Linked by Thom Holwerda on Fri 7th Dec 2007 19:44 UTC, submitted by Bill Davenport
General Development Ruby on Rails 2.0 has been released. "Rails 2.0 is finally finished after about a year in the making. This is a fantastic release that's absolutely stuffed with great new features, loads of fixes, and an incredible amount of polish. We've even taken a fair bit of cruft out to make the whole package more coherent and lean." On Zenbits, they give tips on how to install 2.0.
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Wt - Qt for webs
by pgquiles on Fri 7th Dec 2007 22:56 UTC
pgquiles
Member since:
2006-07-16

I started developing with Rails back in the 0.13 days, I bought both editions of Agile Web Development with Rails... I knew one or two things about Ruby and Rails.

But abandoned Rails as soon as I discovered http://www.webtoolkit.eu . It clones the Qt API but it outputs AJAX webapps instead of a GUI application.

Advantages? Many:
- Develop websites in C++, using the Qt API (that includes signals and slots)
- No need for bindings between Ruby/PHP/JSP and C libraries
- More third party libraries available than any other language
- You can build your application as a FastCGI module you can use with Apache/LigHTTP/IIS/etc, or as a standalone application with its own webserver
- It scales like hell: it can deal with more hits than Rails, PHP or any other will ever handle
- Beautiful widgets (ExtJS, http://www.extjs.com )

In a webapp I'm developing (for intranet use) I'm using Wt, Samba and Apache with the mod_auth_ntlm module to authenticate and authorize users without asking them to login: if they are using Firefox or Internet Explorer, I just look for their Active Directory credentials using mod_auth_ntlm (an Apache module, I'm compiling my webapp as a FastCGI module) and check their permissions using Samba: are they allowed to see this or that?. It works like a charm and it's very easy to do. Can you do that painlessly with Rails, PHP or JSP?

Reply Score: 3

RE: Wt - Qt for webs
by sbergman27 on Fri 7th Dec 2007 23:20 in reply to "Wt - Qt for webs"
sbergman27 Member since:
2005-07-24

Is it reliable? Their site seems to be down.

Here is what google has cached:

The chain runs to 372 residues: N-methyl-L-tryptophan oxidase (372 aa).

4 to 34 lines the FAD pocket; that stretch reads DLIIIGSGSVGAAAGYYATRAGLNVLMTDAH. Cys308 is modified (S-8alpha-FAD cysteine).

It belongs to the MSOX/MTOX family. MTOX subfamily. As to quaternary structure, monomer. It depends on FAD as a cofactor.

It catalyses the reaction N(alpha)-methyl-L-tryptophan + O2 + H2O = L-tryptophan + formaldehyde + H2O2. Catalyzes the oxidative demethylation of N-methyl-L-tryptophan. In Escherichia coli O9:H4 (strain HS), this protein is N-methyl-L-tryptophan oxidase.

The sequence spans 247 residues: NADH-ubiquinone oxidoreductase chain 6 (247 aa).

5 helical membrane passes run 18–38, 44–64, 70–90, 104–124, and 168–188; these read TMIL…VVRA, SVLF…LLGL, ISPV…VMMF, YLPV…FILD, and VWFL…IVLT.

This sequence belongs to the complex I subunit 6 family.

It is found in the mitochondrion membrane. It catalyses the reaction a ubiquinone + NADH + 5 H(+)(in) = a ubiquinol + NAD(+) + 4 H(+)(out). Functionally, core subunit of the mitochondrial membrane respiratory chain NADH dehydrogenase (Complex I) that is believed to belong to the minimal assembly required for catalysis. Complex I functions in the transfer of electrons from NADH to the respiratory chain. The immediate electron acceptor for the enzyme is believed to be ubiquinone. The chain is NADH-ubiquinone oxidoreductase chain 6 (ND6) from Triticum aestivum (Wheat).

http://tinyurl.com/2rohon

Reply Parent Score: 2

RE[2]: Wt - Qt for webs
by pgquiles on Fri 7th Dec 2007 23:36 in reply to "RE: Wt - Qt for webs"
pgquiles Member since:
2006-07-16

It is reliable and yes, the site seems to be down now. You can download the source from Sourceforge: http://sourceforge.net/projects/witty/

Ubuntu packages are available at my PPA: https://edge.launchpad.net/~pgquiles/+archive

Koen Deforche, one of the guys behind Wt, is always eager to help in the witty-interest mailing list: http://sourceforge.net/mail/?group_id=153710

Reply Parent Score: 3

RE: Wt - Qt for webs
by Clinton on Sat 8th Dec 2007 07:52 in reply to "Wt - Qt for webs"
Clinton Member since:
2005-07-05

I don't think you can use the words "C++" and "painlessly" in the same sentence. ;)

Reply Parent Score: 3

RE[2]: Wt - Qt for webs
by eosp on Sat 8th Dec 2007 18:16 in reply to "RE: Wt - Qt for webs"
eosp Member since:
2005-07-07

Trust me, coding in Qt is nothing like coding in regular C++. It's like a whole different language.

Reply Parent Score: 1

RE: Wt - Qt for webs
by Richard Dale on Sat 8th Dec 2007 08:43 in reply to "Wt - Qt for webs"
Richard Dale Member since:
2005-07-22

I'm not sure if writing web apps in C++ is my idea of fun. I really like the way you can just change something in a Rails project and try it out instantly without needing a compile step.

There doesn't seem to be a really comprehensive Prototype based widget toolkit, only individual widgets and some interesting extensions at the moment.

Jester is an implementation of ActiveResource written in JavaScript:

http://jesterjs.org

I thought this post was interesting, it shows how you can use Jester with Dojo data aware widgets:

http://mysterycoder.blogspot.com/2007/11/dojo-grid-jester-rails-res...

That would allow a Rails app to serve up a complete JavaScript widget based version of the app, returning the entire application code from a url like say /app. That code would then use ActiveResource and Jester to interact with the web server via RESTful urls.

The methods in the controllers could either return complete html pages for simpler browsers, or the xml for the ActiveResource widget based app. So you could write a single Rails app that would have multiple personalities; straight html, javascript widgets or active resource based web services.

Reply Parent Score: 2